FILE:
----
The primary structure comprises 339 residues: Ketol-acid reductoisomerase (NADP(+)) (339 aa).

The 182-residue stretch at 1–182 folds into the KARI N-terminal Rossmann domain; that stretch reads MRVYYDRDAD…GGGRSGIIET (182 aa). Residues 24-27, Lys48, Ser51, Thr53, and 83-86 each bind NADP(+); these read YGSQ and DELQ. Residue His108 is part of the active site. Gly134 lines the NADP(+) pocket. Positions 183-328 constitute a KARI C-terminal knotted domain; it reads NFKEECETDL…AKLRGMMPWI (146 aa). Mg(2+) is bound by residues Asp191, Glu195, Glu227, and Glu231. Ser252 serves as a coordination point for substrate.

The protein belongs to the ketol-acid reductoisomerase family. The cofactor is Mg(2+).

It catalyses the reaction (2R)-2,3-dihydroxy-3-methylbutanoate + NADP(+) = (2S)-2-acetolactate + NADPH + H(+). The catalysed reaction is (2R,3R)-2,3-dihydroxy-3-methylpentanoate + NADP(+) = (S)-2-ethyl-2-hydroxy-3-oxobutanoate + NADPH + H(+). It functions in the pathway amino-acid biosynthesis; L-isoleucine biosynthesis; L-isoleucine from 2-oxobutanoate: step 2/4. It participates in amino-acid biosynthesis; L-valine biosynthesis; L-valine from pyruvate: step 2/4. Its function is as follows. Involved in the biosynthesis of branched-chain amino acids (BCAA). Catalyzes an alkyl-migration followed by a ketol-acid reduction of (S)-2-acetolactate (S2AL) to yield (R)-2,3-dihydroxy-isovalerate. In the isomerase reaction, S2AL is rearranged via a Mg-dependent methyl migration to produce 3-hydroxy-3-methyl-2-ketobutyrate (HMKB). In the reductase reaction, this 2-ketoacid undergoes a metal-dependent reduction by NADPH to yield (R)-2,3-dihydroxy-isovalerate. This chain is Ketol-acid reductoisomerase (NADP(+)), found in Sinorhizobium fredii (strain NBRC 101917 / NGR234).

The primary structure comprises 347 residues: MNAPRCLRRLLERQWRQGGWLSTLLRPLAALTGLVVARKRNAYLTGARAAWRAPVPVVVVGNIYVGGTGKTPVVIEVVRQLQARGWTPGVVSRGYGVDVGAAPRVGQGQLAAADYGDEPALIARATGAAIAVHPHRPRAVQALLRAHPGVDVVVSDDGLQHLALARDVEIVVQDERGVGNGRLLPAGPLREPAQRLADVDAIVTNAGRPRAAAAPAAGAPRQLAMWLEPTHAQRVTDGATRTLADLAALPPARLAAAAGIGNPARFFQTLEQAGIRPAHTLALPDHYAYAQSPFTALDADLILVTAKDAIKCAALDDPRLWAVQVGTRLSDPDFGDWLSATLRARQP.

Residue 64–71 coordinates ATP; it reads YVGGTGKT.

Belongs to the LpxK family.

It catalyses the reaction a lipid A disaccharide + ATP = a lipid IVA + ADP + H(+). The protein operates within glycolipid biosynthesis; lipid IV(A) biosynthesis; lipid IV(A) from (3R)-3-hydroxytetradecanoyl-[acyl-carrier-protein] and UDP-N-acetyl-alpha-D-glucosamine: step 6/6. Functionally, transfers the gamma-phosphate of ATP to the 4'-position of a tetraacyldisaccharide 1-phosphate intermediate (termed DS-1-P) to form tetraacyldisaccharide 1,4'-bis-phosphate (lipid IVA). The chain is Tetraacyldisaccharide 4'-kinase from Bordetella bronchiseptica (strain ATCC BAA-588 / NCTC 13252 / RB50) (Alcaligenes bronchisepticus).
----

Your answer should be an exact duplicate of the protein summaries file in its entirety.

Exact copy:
The primary structure comprises 339 residues: Ketol-acid reductoisomerase (NADP(+)) (339 aa).

The 182-residue stretch at 1–182 folds into the KARI N-terminal Rossmann domain; that stretch reads MRVYYDRDAD…GGGRSGIIET (182 aa). Residues 24-27, Lys48, Ser51, Thr53, and 83-86 each bind NADP(+); these read YGSQ and DELQ. Residue His108 is part of the active site. Gly134 lines the NADP(+) pocket. Positions 183-328 constitute a KARI C-terminal knotted domain; it reads NFKEECETDL…AKLRGMMPWI (146 aa). Mg(2+) is bound by residues Asp191, Glu195, Glu227, and Glu231. Ser252 serves as a coordination point for substrate.

The protein belongs to the ketol-acid reductoisomerase family. The cofactor is Mg(2+).

It catalyses the reaction (2R)-2,3-dihydroxy-3-methylbutanoate + NADP(+) = (2S)-2-acetolactate + NADPH + H(+). The catalysed reaction is (2R,3R)-2,3-dihydroxy-3-methylpentanoate + NADP(+) = (S)-2-ethyl-2-hydroxy-3-oxobutanoate + NADPH + H(+). It functions in the pathway amino-acid biosynthesis; L-isoleucine biosynthesis; L-isoleucine from 2-oxobutanoate: step 2/4. It participates in amino-acid biosynthesis; L-valine biosynthesis; L-valine from pyruvate: step 2/4. Its function is as follows. Involved in the biosynthesis of branched-chain amino acids (BCAA). Catalyzes an alkyl-migration followed by a ketol-acid reduction of (S)-2-acetolactate (S2AL) to yield (R)-2,3-dihydroxy-isovalerate. In the isomerase reaction, S2AL is rearranged via a Mg-dependent methyl migration to produce 3-hydroxy-3-methyl-2-ketobutyrate (HMKB). In the reductase reaction, this 2-ketoacid undergoes a metal-dependent reduction by NADPH to yield (R)-2,3-dihydroxy-isovalerate. This chain is Ketol-acid reductoisomerase (NADP(+)), found in Sinorhizobium fredii (strain NBRC 101917 / NGR234).

The primary structure comprises 347 residues: MNAPRCLRRLLERQWRQGGWLSTLLRPLAALTGLVVARKRNAYLTGARAAWRAPVPVVVVGNIYVGGTGKTPVVIEVVRQLQARGWTPGVVSRGYGVDVGAAPRVGQGQLAAADYGDEPALIARATGAAIAVHPHRPRAVQALLRAHPGVDVVVSDDGLQHLALARDVEIVVQDERGVGNGRLLPAGPLREPAQRLADVDAIVTNAGRPRAAAAPAAGAPRQLAMWLEPTHAQRVTDGATRTLADLAALPPARLAAAAGIGNPARFFQTLEQAGIRPAHTLALPDHYAYAQSPFTALDADLILVTAKDAIKCAALDDPRLWAVQVGTRLSDPDFGDWLSATLRARQP.

Residue 64–71 coordinates ATP; it reads YVGGTGKT.

Belongs to the LpxK family.

It catalyses the reaction a lipid A disaccharide + ATP = a lipid IVA + ADP + H(+). The protein operates within glycolipid biosynthesis; lipid IV(A) biosynthesis; lipid IV(A) from (3R)-3-hydroxytetradecanoyl-[acyl-carrier-protein] and UDP-N-acetyl-alpha-D-glucosamine: step 6/6. Functionally, transfers the gamma-phosphate of ATP to the 4'-position of a tetraacyldisaccharide 1-phosphate intermediate (termed DS-1-P) to form tetraacyldisaccharide 1,4'-bis-phosphate (lipid IVA). The chain is Tetraacyldisaccharide 4'-kinase from Bordetella bronchiseptica (strain ATCC BAA-588 / NCTC 13252 / RB50) (Alcaligenes bronchisepticus).